Mapping Wikipedia’s Blind Spots

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Mark Graham digs into Wikipedia’s geotags and emerges with a map, published in The Guardian, demonstrating the online encyclopedia’s “highly uneven geography of information”–articles about places and events from Europe and the United States are disproportionately represented, while articles about places and events in developing countries are written in far fewer numbers.

Almost the entire continent of Africa is geographically poorly represented in Wikipedia. Remarkably, there are more Wikipedia articles written about Antarctica than all but one of the 53 countries in Africa (or perhaps more amazingly, there are more Wikipedia articles written about the fictional places of Middle Earth and Discworld than about many countries in Africa, Asia, and the Americas).

There are some countries that are crammed with a dense amount of floating virtual information, such as Germany (with an average of one article tagged for every 65 square km), while others remain as virtual deserts, such as Chad (with an average of one tagged article every 17,000 square km).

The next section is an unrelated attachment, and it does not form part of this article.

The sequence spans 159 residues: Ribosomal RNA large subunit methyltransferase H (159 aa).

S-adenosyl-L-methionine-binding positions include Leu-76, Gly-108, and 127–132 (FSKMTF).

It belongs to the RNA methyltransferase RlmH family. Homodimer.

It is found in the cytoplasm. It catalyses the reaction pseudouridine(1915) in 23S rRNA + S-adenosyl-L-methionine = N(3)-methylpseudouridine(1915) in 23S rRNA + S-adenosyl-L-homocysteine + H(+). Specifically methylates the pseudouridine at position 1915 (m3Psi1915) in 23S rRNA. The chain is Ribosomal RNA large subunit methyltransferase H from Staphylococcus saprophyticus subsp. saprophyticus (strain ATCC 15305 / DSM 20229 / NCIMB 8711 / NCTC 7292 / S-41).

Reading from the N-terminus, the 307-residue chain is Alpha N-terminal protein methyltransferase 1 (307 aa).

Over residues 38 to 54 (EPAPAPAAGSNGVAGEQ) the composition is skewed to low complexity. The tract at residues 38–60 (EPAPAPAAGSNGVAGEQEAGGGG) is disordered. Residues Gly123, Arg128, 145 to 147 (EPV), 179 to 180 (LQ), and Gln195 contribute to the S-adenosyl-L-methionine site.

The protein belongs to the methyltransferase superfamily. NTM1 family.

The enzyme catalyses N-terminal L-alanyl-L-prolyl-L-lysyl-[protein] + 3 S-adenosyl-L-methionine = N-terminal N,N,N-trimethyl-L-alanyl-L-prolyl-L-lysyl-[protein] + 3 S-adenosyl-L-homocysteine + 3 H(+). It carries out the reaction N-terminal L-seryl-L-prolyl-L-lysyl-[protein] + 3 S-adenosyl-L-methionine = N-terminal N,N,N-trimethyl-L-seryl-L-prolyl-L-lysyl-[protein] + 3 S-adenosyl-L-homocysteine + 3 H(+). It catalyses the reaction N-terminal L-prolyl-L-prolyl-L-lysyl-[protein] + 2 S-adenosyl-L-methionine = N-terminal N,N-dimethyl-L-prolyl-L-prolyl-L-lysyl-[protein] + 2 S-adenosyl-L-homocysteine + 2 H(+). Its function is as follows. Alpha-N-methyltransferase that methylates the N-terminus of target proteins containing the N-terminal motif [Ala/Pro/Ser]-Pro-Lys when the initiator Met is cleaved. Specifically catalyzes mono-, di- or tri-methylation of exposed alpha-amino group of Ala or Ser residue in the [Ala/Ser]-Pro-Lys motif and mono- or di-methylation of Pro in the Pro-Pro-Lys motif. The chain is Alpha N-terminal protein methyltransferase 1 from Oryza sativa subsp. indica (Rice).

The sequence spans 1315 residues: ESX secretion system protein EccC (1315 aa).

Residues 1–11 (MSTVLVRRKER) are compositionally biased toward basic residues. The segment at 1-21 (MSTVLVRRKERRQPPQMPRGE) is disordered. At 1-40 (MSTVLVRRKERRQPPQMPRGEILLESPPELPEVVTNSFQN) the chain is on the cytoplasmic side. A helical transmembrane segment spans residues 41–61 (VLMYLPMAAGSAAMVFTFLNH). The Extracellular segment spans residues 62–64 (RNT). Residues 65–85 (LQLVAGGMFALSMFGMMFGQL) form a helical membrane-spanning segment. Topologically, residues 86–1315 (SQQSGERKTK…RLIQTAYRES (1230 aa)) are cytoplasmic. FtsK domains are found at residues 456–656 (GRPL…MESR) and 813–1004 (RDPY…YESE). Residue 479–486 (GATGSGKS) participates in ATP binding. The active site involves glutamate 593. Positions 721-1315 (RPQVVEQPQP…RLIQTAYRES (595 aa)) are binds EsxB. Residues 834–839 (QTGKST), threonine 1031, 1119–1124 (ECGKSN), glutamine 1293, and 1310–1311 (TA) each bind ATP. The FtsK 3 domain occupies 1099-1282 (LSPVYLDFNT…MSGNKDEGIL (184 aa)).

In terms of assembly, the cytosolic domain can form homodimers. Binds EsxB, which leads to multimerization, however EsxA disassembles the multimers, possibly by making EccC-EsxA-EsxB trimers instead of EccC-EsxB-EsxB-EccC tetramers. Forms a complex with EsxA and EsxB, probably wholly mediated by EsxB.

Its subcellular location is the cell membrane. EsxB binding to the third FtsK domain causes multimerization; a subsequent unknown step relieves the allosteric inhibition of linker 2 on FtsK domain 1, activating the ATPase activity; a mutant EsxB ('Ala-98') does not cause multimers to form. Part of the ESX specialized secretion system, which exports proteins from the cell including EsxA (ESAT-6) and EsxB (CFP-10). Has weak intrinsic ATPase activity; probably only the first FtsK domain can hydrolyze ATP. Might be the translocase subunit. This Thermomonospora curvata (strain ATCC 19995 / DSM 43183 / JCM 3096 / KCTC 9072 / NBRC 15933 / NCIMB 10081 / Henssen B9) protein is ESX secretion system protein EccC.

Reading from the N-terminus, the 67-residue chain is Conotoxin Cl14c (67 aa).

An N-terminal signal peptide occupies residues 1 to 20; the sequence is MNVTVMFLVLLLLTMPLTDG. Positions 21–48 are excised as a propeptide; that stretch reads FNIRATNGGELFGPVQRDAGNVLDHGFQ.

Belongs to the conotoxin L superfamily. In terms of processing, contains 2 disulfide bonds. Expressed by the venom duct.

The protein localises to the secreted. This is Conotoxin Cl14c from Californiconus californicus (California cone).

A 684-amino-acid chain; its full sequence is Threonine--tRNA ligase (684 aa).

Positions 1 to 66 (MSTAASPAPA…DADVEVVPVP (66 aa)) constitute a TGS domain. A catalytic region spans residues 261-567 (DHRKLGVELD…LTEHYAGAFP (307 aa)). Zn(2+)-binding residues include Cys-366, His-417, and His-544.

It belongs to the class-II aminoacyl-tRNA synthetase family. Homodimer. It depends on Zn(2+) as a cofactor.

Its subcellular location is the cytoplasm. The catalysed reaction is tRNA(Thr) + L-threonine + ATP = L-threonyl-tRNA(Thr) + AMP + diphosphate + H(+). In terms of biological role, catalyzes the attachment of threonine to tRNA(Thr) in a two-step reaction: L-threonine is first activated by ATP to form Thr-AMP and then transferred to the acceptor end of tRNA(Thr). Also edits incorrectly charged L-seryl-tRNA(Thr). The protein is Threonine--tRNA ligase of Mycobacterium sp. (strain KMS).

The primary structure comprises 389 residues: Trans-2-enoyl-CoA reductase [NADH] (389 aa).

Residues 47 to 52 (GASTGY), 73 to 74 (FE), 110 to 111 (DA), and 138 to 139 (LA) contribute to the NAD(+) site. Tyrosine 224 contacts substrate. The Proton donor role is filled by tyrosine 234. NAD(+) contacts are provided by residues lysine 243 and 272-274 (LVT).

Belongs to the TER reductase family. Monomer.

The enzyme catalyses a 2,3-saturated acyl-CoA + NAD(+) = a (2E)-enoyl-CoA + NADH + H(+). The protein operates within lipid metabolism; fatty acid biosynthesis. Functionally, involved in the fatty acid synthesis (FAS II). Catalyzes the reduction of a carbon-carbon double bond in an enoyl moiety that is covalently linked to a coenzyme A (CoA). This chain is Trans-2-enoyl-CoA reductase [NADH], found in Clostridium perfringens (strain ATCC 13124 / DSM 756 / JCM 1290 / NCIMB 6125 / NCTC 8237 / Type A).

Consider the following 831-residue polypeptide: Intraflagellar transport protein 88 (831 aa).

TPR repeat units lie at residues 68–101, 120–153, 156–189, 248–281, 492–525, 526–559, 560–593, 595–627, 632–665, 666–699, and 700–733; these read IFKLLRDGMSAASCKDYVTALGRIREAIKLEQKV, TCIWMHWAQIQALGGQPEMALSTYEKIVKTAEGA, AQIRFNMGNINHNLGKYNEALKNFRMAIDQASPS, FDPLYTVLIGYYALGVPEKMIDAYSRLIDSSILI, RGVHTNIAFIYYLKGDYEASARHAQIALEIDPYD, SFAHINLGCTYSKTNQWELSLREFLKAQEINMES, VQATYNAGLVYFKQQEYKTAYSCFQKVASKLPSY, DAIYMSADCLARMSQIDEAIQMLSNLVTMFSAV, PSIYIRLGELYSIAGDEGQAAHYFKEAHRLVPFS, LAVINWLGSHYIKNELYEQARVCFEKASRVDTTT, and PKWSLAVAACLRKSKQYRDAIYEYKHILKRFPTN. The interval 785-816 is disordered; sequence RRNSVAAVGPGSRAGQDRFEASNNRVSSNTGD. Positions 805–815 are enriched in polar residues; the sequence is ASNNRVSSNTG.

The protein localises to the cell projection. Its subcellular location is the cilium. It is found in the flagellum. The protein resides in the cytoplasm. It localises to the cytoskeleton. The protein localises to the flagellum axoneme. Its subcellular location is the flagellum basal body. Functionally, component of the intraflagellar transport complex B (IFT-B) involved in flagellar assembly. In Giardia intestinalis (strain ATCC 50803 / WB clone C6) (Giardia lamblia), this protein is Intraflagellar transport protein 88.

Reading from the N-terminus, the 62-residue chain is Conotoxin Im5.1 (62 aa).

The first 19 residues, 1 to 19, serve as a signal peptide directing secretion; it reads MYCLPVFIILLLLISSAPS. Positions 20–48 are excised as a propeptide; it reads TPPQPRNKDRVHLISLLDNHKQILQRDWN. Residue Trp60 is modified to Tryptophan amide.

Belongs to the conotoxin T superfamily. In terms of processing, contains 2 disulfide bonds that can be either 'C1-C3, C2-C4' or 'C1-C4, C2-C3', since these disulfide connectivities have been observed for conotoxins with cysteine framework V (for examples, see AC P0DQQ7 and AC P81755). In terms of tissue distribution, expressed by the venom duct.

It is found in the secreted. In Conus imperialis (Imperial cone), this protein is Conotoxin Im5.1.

It’s possible, Graham writes, that as technology improves in developing countries, new Internet access will mean new editors for Wikipedia–and a lot fewer blank spots on the website’s information map. But, he argues, “it is equally conceivable that as peer-produced projects such as Wikipedia become our primary sources of knowledge, we could begin to see permanent information inequalities between different parts of the world.” Either way, “it is clear that we are far from running out of topics to write about.”

(Thanks, Bookforum.)

Source: The Guardian

Image by fdecomite, licensed under Creative Commons.

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